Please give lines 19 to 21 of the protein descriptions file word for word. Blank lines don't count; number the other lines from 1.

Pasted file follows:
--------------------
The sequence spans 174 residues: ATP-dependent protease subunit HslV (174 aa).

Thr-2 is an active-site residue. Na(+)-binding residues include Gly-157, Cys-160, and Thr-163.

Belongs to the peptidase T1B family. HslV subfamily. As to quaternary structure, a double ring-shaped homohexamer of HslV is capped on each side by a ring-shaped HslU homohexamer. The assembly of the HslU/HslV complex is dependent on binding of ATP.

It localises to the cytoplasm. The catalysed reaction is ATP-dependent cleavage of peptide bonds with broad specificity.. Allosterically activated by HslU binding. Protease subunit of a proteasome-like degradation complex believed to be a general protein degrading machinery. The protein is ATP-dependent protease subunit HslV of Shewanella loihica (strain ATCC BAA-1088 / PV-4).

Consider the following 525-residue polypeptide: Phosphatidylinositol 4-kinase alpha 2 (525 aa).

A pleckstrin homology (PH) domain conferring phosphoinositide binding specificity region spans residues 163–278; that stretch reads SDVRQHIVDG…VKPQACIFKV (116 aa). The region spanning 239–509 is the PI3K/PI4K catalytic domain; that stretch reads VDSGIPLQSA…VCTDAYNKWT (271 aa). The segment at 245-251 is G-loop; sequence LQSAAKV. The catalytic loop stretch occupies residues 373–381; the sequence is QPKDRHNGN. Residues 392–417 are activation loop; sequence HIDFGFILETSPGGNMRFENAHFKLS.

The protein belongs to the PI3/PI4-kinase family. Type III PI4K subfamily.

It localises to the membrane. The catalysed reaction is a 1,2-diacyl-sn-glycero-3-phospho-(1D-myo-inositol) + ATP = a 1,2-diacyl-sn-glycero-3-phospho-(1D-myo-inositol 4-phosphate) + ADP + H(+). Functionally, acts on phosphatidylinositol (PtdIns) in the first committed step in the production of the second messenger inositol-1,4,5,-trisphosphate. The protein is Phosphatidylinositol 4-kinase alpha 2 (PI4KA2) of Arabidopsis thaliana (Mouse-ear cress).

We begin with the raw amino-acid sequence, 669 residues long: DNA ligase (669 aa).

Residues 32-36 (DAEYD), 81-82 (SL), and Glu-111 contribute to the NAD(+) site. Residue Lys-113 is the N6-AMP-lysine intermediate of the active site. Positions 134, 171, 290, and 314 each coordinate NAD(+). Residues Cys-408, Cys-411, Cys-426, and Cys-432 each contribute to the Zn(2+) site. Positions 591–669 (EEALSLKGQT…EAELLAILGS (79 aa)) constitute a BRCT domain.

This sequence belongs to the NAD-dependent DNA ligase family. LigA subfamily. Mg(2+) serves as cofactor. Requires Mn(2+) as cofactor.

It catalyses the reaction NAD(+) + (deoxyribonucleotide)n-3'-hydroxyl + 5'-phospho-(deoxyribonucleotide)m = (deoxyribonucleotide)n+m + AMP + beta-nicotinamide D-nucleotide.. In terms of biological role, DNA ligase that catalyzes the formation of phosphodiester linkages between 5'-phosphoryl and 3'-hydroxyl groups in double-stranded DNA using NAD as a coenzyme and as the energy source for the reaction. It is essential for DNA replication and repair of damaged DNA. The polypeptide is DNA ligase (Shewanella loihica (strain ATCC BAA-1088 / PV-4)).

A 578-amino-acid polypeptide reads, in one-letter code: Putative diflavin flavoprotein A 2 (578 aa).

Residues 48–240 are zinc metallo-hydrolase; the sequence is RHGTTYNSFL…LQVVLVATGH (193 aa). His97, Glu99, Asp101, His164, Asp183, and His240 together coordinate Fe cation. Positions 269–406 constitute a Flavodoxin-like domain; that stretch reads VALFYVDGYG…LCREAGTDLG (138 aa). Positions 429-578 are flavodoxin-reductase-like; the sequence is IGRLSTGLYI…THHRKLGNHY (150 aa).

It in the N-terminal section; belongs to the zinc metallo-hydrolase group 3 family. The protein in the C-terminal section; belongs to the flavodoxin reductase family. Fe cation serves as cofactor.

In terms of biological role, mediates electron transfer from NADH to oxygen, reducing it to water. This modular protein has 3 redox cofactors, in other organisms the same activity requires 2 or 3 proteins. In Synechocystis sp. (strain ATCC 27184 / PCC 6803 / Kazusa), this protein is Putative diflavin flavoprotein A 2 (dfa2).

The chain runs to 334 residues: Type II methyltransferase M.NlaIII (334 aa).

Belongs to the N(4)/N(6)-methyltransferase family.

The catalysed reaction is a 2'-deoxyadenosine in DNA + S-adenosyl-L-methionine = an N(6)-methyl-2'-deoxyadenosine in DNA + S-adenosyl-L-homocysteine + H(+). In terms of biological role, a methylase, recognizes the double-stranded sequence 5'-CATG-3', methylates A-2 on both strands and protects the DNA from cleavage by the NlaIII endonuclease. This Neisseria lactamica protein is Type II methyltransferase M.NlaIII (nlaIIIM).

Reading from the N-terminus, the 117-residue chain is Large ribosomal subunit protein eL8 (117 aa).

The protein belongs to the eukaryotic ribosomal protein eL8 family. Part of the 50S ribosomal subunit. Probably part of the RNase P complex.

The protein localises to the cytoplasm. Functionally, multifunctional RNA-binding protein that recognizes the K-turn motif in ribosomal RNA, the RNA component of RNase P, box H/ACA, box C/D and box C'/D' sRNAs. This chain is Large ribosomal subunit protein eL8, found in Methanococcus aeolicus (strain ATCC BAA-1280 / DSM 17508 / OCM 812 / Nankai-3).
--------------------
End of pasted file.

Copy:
The catalysed reaction is a 2'-deoxyadenosine in DNA + S-adenosyl-L-methionine = an N(6)-methyl-2'-deoxyadenosine in DNA + S-adenosyl-L-homocysteine + H(+). In terms of biological role, a methylase, recognizes the double-stranded sequence 5'-CATG-3', methylates A-2 on both strands and protects the DNA from cleavage by the NlaIII endonuclease. This Neisseria lactamica protein is Type II methyltransferase M.NlaIII (nlaIIIM).

Reading from the N-terminus, the 117-residue chain is Large ribosomal subunit protein eL8 (117 aa).

The protein belongs to the eukaryotic ribosomal protein eL8 family. Part of the 50S ribosomal subunit. Probably part of the RNase P complex.